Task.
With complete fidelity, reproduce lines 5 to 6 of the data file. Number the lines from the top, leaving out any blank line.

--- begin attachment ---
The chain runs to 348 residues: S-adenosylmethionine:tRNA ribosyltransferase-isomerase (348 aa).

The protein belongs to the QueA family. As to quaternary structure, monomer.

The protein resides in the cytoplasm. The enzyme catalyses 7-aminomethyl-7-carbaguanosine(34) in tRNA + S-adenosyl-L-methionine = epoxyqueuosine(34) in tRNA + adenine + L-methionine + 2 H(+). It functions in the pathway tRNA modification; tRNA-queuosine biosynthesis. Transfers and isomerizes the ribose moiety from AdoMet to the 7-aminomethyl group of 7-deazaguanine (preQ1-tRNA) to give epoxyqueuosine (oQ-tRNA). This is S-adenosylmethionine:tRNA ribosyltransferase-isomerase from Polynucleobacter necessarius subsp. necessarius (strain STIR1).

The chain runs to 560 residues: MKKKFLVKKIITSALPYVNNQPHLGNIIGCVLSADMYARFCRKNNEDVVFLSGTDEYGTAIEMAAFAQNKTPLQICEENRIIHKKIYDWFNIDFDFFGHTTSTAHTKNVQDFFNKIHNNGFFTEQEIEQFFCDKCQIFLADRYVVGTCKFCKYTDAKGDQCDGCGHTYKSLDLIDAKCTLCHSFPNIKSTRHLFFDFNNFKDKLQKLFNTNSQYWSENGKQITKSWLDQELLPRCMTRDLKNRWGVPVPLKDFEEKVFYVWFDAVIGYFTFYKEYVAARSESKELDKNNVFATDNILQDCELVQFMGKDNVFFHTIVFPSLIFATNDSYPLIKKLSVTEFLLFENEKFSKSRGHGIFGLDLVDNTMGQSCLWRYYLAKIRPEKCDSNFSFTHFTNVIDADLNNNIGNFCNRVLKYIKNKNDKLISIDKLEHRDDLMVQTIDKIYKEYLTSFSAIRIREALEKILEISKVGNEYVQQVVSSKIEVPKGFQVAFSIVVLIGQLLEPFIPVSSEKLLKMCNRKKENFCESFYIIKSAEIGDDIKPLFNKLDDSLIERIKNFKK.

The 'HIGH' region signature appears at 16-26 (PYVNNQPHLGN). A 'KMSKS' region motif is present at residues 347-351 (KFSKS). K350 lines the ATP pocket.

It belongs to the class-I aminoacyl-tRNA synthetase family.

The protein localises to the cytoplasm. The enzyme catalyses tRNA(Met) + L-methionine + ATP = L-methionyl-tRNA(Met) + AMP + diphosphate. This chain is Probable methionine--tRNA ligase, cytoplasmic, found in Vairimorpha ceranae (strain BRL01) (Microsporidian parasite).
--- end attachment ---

The 'HIGH' region signature appears at 16-26 (PYVNNQPHLGN). A 'KMSKS' region motif is present at residues 347-351 (KFSKS). K350 lines the ATP pocket.

It belongs to the class-I aminoacyl-tRNA synthetase family.